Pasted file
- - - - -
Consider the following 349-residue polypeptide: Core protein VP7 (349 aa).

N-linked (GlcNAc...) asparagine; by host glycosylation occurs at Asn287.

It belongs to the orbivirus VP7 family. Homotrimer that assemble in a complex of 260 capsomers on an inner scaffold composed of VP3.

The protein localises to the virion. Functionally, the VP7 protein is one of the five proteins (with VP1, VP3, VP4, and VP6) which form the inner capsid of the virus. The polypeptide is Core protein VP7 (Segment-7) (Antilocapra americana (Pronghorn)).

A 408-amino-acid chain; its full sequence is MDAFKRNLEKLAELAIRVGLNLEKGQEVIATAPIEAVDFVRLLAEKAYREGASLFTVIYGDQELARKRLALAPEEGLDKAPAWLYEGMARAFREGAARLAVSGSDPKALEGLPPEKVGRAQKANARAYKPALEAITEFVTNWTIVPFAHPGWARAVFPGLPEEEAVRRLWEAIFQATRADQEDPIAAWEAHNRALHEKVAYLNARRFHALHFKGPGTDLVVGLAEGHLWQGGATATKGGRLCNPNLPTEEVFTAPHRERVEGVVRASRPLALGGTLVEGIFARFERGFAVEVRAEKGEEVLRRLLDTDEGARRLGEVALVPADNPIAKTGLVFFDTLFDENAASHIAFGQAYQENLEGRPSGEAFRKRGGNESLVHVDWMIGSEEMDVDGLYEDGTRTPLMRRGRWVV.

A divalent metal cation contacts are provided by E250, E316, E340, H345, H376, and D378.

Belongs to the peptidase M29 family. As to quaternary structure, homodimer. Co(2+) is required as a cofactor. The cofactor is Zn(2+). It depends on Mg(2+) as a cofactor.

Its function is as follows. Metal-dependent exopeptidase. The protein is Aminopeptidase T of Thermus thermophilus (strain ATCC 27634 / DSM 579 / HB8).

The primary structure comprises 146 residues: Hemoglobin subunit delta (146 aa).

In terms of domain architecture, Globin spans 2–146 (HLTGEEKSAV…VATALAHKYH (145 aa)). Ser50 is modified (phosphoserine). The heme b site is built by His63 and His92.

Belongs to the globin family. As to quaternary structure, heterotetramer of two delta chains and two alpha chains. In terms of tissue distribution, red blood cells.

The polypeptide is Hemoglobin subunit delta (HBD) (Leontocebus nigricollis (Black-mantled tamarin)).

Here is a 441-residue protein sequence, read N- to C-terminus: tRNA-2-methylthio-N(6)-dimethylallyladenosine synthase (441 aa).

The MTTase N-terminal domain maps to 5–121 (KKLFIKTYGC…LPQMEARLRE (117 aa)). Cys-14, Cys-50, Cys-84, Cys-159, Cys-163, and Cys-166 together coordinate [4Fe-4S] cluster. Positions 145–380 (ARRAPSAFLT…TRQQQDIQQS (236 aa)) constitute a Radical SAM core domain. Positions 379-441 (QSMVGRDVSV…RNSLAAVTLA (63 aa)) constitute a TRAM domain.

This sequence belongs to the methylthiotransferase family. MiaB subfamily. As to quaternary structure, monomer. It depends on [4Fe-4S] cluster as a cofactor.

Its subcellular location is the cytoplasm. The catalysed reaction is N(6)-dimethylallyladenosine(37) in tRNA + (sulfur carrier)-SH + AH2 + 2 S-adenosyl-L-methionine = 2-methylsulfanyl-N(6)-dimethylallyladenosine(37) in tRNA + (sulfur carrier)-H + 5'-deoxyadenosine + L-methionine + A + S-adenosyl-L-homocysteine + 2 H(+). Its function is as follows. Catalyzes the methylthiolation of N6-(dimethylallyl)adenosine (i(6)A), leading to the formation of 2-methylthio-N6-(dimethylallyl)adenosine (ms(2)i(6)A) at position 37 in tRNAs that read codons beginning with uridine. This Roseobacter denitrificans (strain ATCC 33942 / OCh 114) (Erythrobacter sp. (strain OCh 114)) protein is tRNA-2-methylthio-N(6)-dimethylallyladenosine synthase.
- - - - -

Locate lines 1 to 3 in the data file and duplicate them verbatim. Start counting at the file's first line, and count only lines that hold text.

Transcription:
Consider the following 349-residue polypeptide: Core protein VP7 (349 aa).

N-linked (GlcNAc...) asparagine; by host glycosylation occurs at Asn287.

It belongs to the orbivirus VP7 family. Homotrimer that assemble in a complex of 260 capsomers on an inner scaffold composed of VP3.